Mauna Kea: Standing Strong and Holding the Line

December 11, 2019

By Alexandra Carraher-Kang

The University of Hawai’i Board of Regents has, as of November 6, 2019, approved new rules regarding Mauna Kea, the sacred volcano on which construction of the Thirty Meter Telescope, or TMT, was set to begin almost four months ago. In the words of Quechua activist Tarcila Rivera Zea, “building the Thirty Meter Telescope goes against the territorial, cultural and spiritual rights of the Indigenous Peoples of Hawaii.”
 

The issue of violating Indigenous rights in Hawai’i goes back further than just the telescope, though. In the words of community-based organization Kahea Alliance, “In 1995, Nelson Ho of Sierra Club went to the summit to investigate windblown construction debris from the observatories that were entering the Natural Area Reserve. Ho contacted then-IfA Director, Don Hall who went with Ho and others to the summit. They saw 55-gallon drums blown into gullies, construction debris, and trash left by tourists. Hall promised that UH would clean it up. Four months later, the trash was still there. Ho hiked around the summit collecting debris with the names of telescope facilities. The Hawai‘i Tribune Herald ran a front page story on the ways UH and the observatories were trashing the Mauna.
 

The 1998 audit slammed UH’s mismanagement noting, ‘Trash from construction was cleaned up only after concerns were raised by the public.’ The auditor recommended authorizing UH to make rules to rectify these management issues.


In 2004, DLNR uncovered the observatories’ nine permit violations only because they were on an inspection initiated by community groups initiated a contested case against the Keck outrigger project.


In 2009, the Kanaka Maoli Scholars Against Desecration, Mauna Kea Anaina Hou, the Royal Order, KAHEA, Ka Lahui Hawai‘i, Sierra Club, Life of the Land, Temple of Lono, and thousands of individuals went to the legislature to oppose granting UH rulemaking authority in the first place.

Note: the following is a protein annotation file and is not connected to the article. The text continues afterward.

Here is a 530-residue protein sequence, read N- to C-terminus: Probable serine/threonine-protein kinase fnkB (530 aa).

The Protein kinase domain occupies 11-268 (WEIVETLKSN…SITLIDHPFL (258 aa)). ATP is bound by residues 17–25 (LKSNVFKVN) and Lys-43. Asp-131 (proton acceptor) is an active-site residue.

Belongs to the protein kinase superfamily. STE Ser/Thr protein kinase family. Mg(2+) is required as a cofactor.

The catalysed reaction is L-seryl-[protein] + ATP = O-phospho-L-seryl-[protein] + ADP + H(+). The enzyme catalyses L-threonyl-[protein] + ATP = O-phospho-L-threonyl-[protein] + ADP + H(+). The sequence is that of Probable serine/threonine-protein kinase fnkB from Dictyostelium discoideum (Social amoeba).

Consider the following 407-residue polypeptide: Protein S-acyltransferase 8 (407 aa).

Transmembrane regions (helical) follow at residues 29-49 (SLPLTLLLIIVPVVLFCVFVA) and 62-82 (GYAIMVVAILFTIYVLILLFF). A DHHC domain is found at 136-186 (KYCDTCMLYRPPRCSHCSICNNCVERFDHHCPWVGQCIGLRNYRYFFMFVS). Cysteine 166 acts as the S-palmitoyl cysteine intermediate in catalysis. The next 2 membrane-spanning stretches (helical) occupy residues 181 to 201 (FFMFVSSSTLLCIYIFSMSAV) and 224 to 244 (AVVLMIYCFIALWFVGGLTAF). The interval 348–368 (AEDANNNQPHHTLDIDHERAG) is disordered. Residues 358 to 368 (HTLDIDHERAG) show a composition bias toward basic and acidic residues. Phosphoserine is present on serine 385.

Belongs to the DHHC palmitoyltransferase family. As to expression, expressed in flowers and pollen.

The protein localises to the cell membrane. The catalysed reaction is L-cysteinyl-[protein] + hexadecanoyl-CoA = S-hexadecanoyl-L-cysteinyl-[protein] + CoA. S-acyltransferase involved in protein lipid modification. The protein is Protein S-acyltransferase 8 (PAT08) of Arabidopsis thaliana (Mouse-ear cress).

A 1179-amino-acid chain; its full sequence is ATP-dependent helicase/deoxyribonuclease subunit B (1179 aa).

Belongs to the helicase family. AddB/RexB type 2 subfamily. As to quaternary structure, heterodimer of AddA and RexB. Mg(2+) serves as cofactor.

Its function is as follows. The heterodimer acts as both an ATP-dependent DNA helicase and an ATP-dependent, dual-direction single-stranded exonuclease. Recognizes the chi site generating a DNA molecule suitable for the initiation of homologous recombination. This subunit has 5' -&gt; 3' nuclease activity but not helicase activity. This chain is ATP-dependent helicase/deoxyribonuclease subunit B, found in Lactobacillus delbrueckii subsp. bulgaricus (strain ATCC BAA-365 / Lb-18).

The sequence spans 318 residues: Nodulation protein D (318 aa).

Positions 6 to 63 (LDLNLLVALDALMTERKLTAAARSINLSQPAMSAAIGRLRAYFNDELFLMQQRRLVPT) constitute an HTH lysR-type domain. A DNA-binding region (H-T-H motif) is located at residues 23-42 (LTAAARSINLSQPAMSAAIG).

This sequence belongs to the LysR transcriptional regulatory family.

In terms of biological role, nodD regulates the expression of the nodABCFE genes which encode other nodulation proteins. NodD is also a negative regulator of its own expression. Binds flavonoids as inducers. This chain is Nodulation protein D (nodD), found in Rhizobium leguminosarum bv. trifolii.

"In KAHEA’s 2009 testimony, we cautioned: the University will use this authority to limit public access, regulate when and how Hawaiians worship, and expand observatory presence, while at the same severely limiting public oversight of decisions made about the summit.”


In July, 2019, 38 people were arrested during a blockade protesting against the TMT. The trial is set for December 20, with the majority of those arrested refusing plea deals. Despite the arrests, protests have continued.


The 11-hour meeting in Hilo was comprised of 99 testifiers, with most vehemently against both the proposal and the TMT. The resolution aimed to resolve concerns regarding Indigenous access to Mauna Kea, and passed with nine votes and one abstention.


Neither side seems to be content with the resolution to decommission five telescopes, presented by the university as a way to manage activity and resources. To quote Jessica Dempsey of James Clerk Maxwell Telescope, “to see the observatory announced for premature decommissioning without warning or consultation without regards to their [the astronomers’] livelihoods or their success has been a cruel blow.”